As is often the case in the realm of Italian food, tiella is a traditional dish that gets its name from the container it is prepared in. In Gaeta, tiella is a flat pizza made with bread dough that’s stuffed with vegetables and local purple olives; or with seafood like octopus, and tomatoes––and baked in a flat metal tin that gives the dish its name. In the southern Italian region of Puglia, tiella is a peasant layered dish that uses rice, potatoes and mussels: common and inexpensive ingredients that are readily available in that area. The tiella container in this case is a round aluminum baking tray (or glazed earthenware) with edges that are at least 2 inches high. This is a recipe that’s deeply inspired by the sea, yet with deep agricultural roots.
As time passed and culinary customs shifted, every family modified this ancient recipe, making it their own. Depending where you ask, you may see it referred to as taieddhra, tieddra, tjedda or tajedda, but the preparation is the same. The three-ingredient recipe sometimes includes zucchini. This makes total sense. Zucchini is used in the tiella in the summer months, which is actually the best time to prepare it for the quality of the mussels.
Note: for best results, properly cleaning the raw mussels is of paramount importance. Wash, brush and clean each mussel, carefully removing barnacles from the shells. Next remove the byssus, the mass of strong, silky filaments (byssal thread) by which certain bivalve mollusks, like mussels, attach themselves to rocks and other fixed surfaces. These hang stubbornly to the shell, but can be removed by yanking sharply toward the hinge of the mussel. If you tug towards the opening of the shell, you could kill the mussel prematurely before cooking it. Remove the byssal threads of each mussel and discard. Rinse the clean mussels in a salt-water solution, and then drain them well.
Working over a container to collect the juices––which will be used for cooking, use a knife to open the bivalve and discard the empty shells.
Ingredients for a 10-inch (preferably round) deep baking dish
1 kg black mussels
300 g Arborio rice
500 g waxy potatoes
1 white onion, thinly sliced round
2-3 heirloom tomatoes, sliced
1 garlic clove
30 g parsley, minced
50 g Canestrato Pugliese, or any fine pecorino cheese available in your area–grated
30 g breadcrumbs
2 cups water
Extra virgin olive oil
Salt and freshly ground black pepper
Remember to save the liquid from the mussels. This is a very important ingredient. Filter it with a fine mesh strainer right before pouring it in the assembled tiella.
Keep the mussels on the half-shell in the fridge while you prepare the rest.
Peel and slice the potatoes. Purists insist these be sliced at different thickness, so slice some to 1/8 inch thickness, others thinner.The thicker slices will be used for the first layer, the latter will be the tiella topper.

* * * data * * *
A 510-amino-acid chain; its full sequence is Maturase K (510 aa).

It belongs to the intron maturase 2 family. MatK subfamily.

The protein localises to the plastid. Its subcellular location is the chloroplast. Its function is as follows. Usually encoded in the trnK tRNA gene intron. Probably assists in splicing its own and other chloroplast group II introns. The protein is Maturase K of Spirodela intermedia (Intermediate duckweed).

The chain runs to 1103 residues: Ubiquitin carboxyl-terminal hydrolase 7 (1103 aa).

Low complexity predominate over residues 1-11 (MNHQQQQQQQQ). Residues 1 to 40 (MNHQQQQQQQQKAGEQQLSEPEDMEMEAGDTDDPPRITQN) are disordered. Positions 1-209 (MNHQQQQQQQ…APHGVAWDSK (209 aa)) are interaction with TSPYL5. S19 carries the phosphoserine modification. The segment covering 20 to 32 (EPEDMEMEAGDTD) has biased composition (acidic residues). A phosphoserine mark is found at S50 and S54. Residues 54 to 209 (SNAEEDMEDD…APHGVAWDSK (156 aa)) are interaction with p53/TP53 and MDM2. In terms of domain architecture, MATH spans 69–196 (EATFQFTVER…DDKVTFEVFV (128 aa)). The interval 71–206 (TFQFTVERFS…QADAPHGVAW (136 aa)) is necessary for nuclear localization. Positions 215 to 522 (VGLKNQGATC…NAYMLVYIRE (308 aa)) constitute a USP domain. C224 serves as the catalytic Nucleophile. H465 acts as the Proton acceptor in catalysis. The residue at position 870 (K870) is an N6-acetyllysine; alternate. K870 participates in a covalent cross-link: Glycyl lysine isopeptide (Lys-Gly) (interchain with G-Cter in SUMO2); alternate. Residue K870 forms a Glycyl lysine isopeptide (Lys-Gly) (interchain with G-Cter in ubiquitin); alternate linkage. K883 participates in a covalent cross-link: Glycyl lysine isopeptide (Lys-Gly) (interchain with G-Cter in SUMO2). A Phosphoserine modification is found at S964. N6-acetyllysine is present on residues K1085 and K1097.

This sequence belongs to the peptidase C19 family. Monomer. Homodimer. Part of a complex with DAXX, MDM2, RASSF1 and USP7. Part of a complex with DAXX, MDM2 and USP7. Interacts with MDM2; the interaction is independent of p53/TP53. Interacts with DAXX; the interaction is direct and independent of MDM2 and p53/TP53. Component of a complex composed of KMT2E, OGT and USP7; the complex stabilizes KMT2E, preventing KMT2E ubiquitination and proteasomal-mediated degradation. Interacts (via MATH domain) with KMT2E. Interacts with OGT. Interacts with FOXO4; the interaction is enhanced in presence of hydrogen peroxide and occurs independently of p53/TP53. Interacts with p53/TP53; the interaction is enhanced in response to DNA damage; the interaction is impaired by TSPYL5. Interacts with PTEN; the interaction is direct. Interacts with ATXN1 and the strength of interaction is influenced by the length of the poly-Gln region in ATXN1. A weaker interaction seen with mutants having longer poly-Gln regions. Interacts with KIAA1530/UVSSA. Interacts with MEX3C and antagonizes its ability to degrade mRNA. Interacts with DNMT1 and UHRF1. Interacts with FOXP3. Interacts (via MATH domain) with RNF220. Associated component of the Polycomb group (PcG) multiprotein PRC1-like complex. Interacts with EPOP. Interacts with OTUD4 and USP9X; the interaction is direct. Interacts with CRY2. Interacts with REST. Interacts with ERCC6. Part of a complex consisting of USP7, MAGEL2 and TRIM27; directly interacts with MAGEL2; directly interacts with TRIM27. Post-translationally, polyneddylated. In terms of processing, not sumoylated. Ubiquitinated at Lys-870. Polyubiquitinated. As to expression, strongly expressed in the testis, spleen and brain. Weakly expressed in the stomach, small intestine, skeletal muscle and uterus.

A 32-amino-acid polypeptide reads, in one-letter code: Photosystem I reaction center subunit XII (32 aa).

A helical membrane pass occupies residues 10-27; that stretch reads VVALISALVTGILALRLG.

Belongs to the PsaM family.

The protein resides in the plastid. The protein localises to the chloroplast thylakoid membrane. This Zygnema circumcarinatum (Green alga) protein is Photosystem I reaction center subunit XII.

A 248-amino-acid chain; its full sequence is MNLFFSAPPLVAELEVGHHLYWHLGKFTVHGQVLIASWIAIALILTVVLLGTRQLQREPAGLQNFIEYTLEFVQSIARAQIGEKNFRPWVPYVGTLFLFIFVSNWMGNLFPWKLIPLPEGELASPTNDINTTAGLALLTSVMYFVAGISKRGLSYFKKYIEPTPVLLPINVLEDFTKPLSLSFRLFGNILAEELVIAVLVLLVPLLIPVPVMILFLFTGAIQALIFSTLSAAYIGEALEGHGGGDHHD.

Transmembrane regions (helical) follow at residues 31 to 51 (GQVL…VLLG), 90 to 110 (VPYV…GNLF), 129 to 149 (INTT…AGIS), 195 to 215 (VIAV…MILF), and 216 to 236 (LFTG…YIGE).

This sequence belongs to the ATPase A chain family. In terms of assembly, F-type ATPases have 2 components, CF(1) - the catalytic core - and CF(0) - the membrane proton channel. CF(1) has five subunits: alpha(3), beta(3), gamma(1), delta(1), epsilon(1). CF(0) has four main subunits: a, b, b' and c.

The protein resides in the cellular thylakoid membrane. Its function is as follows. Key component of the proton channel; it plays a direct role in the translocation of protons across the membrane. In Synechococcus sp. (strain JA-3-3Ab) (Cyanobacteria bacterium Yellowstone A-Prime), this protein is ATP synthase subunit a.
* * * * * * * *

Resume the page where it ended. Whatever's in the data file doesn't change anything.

Season the sliced potatoes with extra virgin olive oil, salt and pepper.
Preheat oven to 200°C/390°F
Grease the bottom of your baking dish with good glugs of olive oil. Line the bottom of the dish with the sliced onion, followed by a single layer of sliced and seasoned potatoes. The next layer is sliced tomatoes. You’ll need to save some for the last layer. On top of these distribute half of the minced parsley. Rest the mussels on their half-shell––meats up––on top of the tomatoes. Cover the mussels with the raw rice.
Pour the just-filtered mussel juice all along the edge of the tiella. Cover the rice with another later of potatoes (the thin slices) and tomato. Season with salt, pepper, remaining minced parsley and a few more tablespoons of olive oil.
Dust the surface with grated cheese and breadcrumbs. Always pouring from around the edge of the dish, add enough water to cover the rice.
Before baking, cover the assembled tiella with alluminum foil and place on the stove over medium heat until the liquids start to boil.
At this point the tiella can go in the oven, still covered with the foil. Bake at 200°C for approximately 45/60 minutes. Check doneness of the potatoes on the bottom of the tiella by using a long toothpick.
Remove the foil after 20-30 minutes and keep baking until the the top layer acquires a nice crisp crust. Five minutes under the grill can also do the trick.
Tiella is best enjoyed at lukewarm temperature, to allow flavors to blend well.
Despite the presence of seafood, the best wine with tiella rice, potatoes and mussels is a bold Primitivo di Manduria, or an even bigger and inky Nero di Troia.
Eleonora Baldwin is a TV host, journalist, and culinary connoisseur based in Rome, Italy. Her writing appears in several food and travel publications. Her show “ABCheese” is broadcast on Italian food network Gambero Rosso. She loves guiding culturally curious, food-passionate travellers seeking experiences in Italy beyond the guidebook.